Customers don’t buy technology. They don’t even buy products. They buy into the promise of a brand and then measure its delivery through outcomes.
How do you squeeze 60 football fields into inches? By taking the world’s largest trade show, stretching about 3 million square feet, boasting 170,000-strong attendance, and turning it into an all-digital format. In 2021, technologists, marketers, and gadget geeks assembled remotely for a virtual CES. I live-streamed and clicked through three days’ worth of programming, and these are my four key takeaways:
The distinction between tech and brand continues to blur.
Forrester recognizes that most brand experiences are inseparable from technology. Of greatest interest to the marketer is not the technology itself but how it shows up for the customer. For example, Caterpillar exhibited colossal autonomous mining trucks operating in the most inhospitable of climates. But customers don’t buy technology. They don’t even buy products. They buy into the promise of a brand and measure its delivery through outcomes. And these outcomes are driven by the technology in these behemoth Caterpillar trucks — monitoring people and equipment to improve safety and operational efficacy. General Motors’ vehicles may be much smaller than Caterpillar’s, but technology plays an equally significant role. And embracing this role at the auto manufacturer is a “lead designer for choreographed experiences” responsible for putting technology in service of the experience. The upshot: The implementation of technology must be thoughtful, deliberate, and designed to enhance brand experiences.
No matter what comes after the pandemic, old-fashioned experience isn’t going anywhere.
In the “new normal” chorus of the pandemic, the real question is which of our pandemic habits will stick in a post-pandemic world. Mastercard’s CEO Michael Miebach has an answer. He believes that about two-thirds of the consumer shift toward digital will persist and mostly reflect routine interactions and transactions. (Who gets a kick out of swiping a piece of plastic, anyway?) When the pandemic lifts and the “revenge spree” of spending and travel subsides, consumers will settle into equilibrium to continue seeking out traditional brand experiences that create value. According to CEO Corie Barry, when Best Buy reopened stores, the most trafficked areas were those with complex entertainment offerings that had to be experienced to be evaluated and appreciated.
Hybrid experiences will capture the best of both worlds.
For all the limitations of operating virtually, a digital CES vastly multiplies accessibility and affordability. In a post-pandemic world of many options, the “whole” of hybrid formats will be greater than the sum of the digital and high-touch physical parts. Walmart’s CEO, Doug McMillon, told attendees that he fully expects a large part of the surge in online orders and store pickups to sustain. But sometimes we want to smell the mangoes and prod the avocados. And that’s OK; we don’t have to give up one format for the other. A three-day live-streamed concert at the iconic (but empty) Red Rocks amphitheater featuring Megan Thee Stallion, among others, played to a virtual audience of around 9 million people (about 1,000 times the physical capacity). Planning connected hybrid experiences from the get-go is going to be a post-pandemic best practice.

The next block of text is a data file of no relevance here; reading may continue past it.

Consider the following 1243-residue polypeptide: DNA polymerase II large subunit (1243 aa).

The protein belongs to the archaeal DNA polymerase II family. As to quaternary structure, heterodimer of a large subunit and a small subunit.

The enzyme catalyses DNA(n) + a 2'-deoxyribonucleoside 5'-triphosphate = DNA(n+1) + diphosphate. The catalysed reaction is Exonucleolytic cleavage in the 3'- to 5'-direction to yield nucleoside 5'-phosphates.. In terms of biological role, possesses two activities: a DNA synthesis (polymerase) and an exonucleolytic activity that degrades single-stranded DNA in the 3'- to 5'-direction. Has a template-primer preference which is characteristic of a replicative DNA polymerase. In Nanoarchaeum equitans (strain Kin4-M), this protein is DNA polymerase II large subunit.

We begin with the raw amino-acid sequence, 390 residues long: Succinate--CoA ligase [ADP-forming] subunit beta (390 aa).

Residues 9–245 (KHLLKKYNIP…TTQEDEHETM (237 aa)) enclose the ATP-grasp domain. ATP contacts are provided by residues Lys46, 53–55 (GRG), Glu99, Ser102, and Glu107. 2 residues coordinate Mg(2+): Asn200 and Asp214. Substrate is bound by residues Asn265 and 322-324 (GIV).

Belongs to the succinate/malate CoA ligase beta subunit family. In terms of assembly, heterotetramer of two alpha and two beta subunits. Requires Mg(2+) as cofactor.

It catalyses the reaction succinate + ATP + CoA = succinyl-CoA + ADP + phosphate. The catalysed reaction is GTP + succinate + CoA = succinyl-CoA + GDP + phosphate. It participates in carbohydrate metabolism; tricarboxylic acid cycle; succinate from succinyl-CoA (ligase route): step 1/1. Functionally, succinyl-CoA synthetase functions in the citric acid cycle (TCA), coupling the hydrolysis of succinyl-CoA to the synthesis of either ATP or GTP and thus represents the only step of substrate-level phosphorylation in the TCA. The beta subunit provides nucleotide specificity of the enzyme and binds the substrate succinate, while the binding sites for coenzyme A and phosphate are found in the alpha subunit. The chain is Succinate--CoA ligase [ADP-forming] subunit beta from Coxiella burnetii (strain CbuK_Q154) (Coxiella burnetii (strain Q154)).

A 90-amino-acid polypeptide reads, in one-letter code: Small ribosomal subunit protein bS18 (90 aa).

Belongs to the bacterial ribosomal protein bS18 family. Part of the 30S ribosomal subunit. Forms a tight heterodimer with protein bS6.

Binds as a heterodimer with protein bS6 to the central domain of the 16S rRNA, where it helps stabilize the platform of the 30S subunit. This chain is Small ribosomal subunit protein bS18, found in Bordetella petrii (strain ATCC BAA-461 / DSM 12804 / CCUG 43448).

There’s much work to be done to sort out bias that’s built into tech.
AI was, yet again, front and center at CES — Accenture CEO Julie Sweet quickly identified it as a pivotal technology to shape the future. In a conversation about self-driving cars with author and journalist Thomas Friedman, Mobileye CEO Amnon Shashua spoke, almost wistfully, about how difficult it is to code human values (such as being careful in the context of self-driven cars) into AI. Paradoxically, another part of AI is plagued with the inability to rid itself of a very human condition: prejudice. A CES panel tackling gender and racial bias left the audience wanting more. What got shortchanged in the overall CES programming was a deeper dive into technology’s role in perpetuating bias and injustice. But this much is clear: “Representation matters” takes on a whole different meaning when it comes to AI. Running complex models trained on homogeneous data that does not represent a heterogeneous world bodes poorly for accuracy. Marketers must be incredibly diligent in ensuring that their opaque models aren’t masking the truth.